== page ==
There are 2 main types of esophageal cancer: Squamous cell carcinoma and adenocarcinoma.
Squamous cell carcinoma
Cancer that forms in squamous cells, the thin, flat cells lining the esophagus. This cancer is most often found in the upper and middle part of the esophagus, but can occur anywhere along the esophagus.
Cancer that begins in glandular (secretory) cells. Glandular cells in the lining of the esophagus produce and release fluids such as mucus. Adenocarcinomas usually form in the lower part of the esophagus, near the stomach.
The following risk factors and preventive factors may affect whether a person develops esophageal cancer. Some of these risk factors are beyond our control, while others may be decreased by lifestyle changes.
Most people who do develop esophageal cancer are over 50 years old.
Men are approximately three times more likely to develop esophageal cancer than women.
African-Americans are three times more likely to develop the squamous cell esophageal cancer than whites. However, Caucasians have a higher incidence of adenocarcinomas of the lower esophagus than African-Americans.
Tobacco and Alcohol Use
Squamous cell cancer of the esophagus is strongly associated with tobacco and alcohol use. Studies have shown that avoiding tobacco and alcohol decreases the risk of developing esophageal cancer.
A diet low in fruits and vegetables and certain minerals and vitamins has been associated with a higher risk of esophageal cancer. Nitrates in foods and fungal toxins from pickled vegetables also have been associated with esophageal cancer.
Nonsteroidal Anti-Inflammatory Drugs
Some studies have shown that the use of nonsteroidal anti-Inflammatory drugs (such as aspirin and other drugs that reduce fever, swelling, pain, and redness) is associated with a reduced risk of developing both squamous cell cancer and adenocarcinoma of the esophagus.
Helicobacter Pylori Infection and Gastric Atrophy
Infection with the Helicobacter pylori bacteria causes inflammation and ulcers in the stomach lining, which may lead to a condition called gastric atrophy (cells that line the stomach are destroyed). This condition may increase the risk of developing squamous cell cancer of the esophagus.
Gastric Reflux and Barrett's Esophagus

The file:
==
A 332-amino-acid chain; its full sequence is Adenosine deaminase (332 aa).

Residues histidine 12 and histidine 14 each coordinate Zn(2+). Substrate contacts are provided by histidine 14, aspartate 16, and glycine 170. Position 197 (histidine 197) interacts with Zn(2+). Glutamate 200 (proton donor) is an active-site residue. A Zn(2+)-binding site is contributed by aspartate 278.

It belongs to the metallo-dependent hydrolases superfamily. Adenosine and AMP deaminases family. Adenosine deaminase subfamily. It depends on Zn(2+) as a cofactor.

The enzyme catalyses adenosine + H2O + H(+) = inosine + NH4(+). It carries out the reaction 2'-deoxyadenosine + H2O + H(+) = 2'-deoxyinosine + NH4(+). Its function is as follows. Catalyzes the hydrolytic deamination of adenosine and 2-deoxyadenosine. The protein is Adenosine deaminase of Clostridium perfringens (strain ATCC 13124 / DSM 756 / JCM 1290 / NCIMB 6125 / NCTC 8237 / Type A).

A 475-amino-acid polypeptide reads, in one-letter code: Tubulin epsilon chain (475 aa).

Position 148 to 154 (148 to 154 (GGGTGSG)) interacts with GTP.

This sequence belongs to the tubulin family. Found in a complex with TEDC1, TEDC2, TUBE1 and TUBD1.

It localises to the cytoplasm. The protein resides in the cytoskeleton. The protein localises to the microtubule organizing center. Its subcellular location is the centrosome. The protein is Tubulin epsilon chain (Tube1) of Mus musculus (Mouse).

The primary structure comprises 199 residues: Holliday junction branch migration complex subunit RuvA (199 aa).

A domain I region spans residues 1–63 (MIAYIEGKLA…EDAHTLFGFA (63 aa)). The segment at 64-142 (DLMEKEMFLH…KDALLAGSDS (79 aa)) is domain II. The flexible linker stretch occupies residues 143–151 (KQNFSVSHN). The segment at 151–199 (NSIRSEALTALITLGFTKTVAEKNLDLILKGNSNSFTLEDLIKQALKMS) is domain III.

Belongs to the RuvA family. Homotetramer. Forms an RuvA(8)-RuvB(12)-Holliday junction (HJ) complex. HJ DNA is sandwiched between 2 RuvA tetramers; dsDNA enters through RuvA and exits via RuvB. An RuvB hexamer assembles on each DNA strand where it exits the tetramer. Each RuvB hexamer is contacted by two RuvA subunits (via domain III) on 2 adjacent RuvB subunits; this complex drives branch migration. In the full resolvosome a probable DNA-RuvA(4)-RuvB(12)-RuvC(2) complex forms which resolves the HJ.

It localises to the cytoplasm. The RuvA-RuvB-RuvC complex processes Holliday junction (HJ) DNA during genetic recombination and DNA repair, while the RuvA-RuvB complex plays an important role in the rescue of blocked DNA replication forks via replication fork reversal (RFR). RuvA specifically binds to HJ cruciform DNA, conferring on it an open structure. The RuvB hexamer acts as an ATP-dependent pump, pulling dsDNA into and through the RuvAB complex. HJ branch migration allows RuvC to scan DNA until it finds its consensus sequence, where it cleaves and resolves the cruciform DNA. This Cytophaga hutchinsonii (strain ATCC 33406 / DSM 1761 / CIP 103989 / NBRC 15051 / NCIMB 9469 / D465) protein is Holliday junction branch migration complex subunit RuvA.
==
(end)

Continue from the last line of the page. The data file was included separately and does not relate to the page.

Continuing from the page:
Gastric reflux may irritate the esophagus and may, in time, cause Barrett's esophagus. Barrett's esophagus is a condition in which the cells lining the lower part of the esophagus have changed or been replaced with abnormal cells that could lead to adenocarcinoma of the esophagus.
Obesity is a risk factor for adenocarcinoma of the esophagus, with the risk of dying from this cancer among obese men increases by approximately 50%.
Very hot liquids
Drinking very hot liquids may increase the risk for the squamous cell type of esophageal cancer.
Achalasia is a disease where the lower esophageal sphincter does not relax properly to allow food/liquid to pass into the stomach. The cause of this disease is probably a defect of nerve cells in the lower esophagus that keeps the lower esophageal sphincter from relaxing and thus makes it difficult to swallow. The esophagus above this narrowing becomes dilated (larger) and retains food. The reason that achalasia is a risk factor for esophageal cancer is not clear, but roughly 6% of all achalasia patients develop squamous cell-type esophageal cancer.
These are abnormal protrusions of tissue into the esophagus that can interfere with swallowing. This condition has been associated with the Plummer-Vinson syndrome (also referred to as Paterson-Kelly syndrome). Approximately 10% of patients with this syndrome eventually develop squamous cell cancer of the esophagus.
Lightdale, M.D., Charles J.. "Esophageal Cancer." Vol. 94, No. 1, 1999. The American Journal of Gastroenterology. http://www.acg.gi.org/physicians/guidelines/EsophagealCancer.pdf
"What You Need to Know About Cancer of the Esophagus - Risk Factors" National Cancer Institute. http://www.cancer.gov/cancertopics/wyntk/esophagus/page4